TPP brings growth opportunities to Vietnam

28 October 2015

The recently agreed Trans Pacific Partnership (TPP) is likely to bring numerous growth opportunities to Vietnam, although it is reported that it will take some time before the benefits of the trade framework will be felt in-market. Nevertheless, business sentiment is upbeat, reflected in the strongest GDP growth forecast in the ASEAN region (6.5% in 2016 – IMA Asia).

TPP key outcomes

  • Under the agreement, Vietnam’s export competitiveness is expected to improve across 37 export commodity groups, including textiles, footwear, seafood and coffee. Vietnam could be the “biggest winner in the TPP over the next 10 years”, according to IMA.
  • Beef import tariffs will be eliminated over eight years under the TPP. That said, Australia is already benefiting from lower tariffs into Vietnam under the Australia-New Zealand Free Trade Agreement (AANZFTA), which will bring the existing tariff (currently at 7%) to zero by 2018.

Australia exported 2,647 tonnes swt of beef to Vietnam during January to September this year, up 25% on the same time last year and the highest on record during the period.

The US had sent 2,859 tonnes swt of beef to Vietnam in 2014, but increased volume since, with January-to-August shipments this year already at 2,406 tonnes swt. The new agreement is likely to encourage imports from the US, however implementation timing is yet to be determined. Vietnam has removed BSE-related restrictions on US beef imports, and now accepts a full range of cuts from US cattle of all ages.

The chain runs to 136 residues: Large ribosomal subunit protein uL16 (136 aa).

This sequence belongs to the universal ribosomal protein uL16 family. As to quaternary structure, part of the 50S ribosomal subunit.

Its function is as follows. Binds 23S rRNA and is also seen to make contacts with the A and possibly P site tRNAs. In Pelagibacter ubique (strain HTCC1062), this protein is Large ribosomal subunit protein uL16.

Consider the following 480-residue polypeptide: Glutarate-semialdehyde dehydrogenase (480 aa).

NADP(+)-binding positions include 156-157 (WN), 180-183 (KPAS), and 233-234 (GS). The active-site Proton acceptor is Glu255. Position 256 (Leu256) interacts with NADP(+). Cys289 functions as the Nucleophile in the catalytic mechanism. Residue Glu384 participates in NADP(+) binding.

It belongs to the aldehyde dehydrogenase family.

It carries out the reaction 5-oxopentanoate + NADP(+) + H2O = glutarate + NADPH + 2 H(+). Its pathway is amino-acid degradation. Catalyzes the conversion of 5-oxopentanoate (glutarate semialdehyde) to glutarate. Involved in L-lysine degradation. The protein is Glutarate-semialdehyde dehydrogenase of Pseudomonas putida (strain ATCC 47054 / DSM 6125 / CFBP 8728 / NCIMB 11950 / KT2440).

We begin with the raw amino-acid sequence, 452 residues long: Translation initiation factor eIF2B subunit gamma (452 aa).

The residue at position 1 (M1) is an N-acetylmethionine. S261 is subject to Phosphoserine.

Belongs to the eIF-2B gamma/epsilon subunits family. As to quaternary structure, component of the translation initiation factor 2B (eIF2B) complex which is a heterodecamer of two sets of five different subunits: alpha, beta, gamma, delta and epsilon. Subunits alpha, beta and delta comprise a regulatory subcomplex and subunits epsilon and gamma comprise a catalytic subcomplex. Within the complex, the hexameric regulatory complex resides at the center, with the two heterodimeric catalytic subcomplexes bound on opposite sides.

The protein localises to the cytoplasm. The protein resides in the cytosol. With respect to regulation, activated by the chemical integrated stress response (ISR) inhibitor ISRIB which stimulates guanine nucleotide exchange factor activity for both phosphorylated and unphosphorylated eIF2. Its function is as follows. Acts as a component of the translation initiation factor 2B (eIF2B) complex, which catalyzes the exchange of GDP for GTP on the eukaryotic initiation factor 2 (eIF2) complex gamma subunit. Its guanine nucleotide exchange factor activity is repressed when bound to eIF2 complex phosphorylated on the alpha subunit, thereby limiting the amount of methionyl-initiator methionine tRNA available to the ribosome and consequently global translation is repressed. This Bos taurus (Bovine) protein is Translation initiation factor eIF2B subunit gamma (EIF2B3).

• Vietnam is expected to rank 28th in the global grocery market in 2020, assisted by strong growth (8.5%) between 2015 and 2020. Traditional trade continues to play a strong role in the market, with less than 5% of the total grocery market operated by major retailers (IGD). 
  • Yet, modern retail outlets continue to expand, especially with the rapid growth of convenience stores. Operators from the US, Japan and Singapore, as well as local operators, are all competing to capture demand, with the total number of convenience stores anticipated to reach 1,500 by 2017, a 330% increase from 2014 (Nielsen).


  • Vietnamese consumers reportedly spend proportionally high amounts when eating out, and the trend could continue, underpinned by economic growth, as well as consumers equally supporting local operators for convenience and familiarity.
  • Breakfast is reportedly a highly competitive space for all businesses, with mobile food stalls – some of them franchisees of local restaurants and cafes – competing against McDonalds drive through services.


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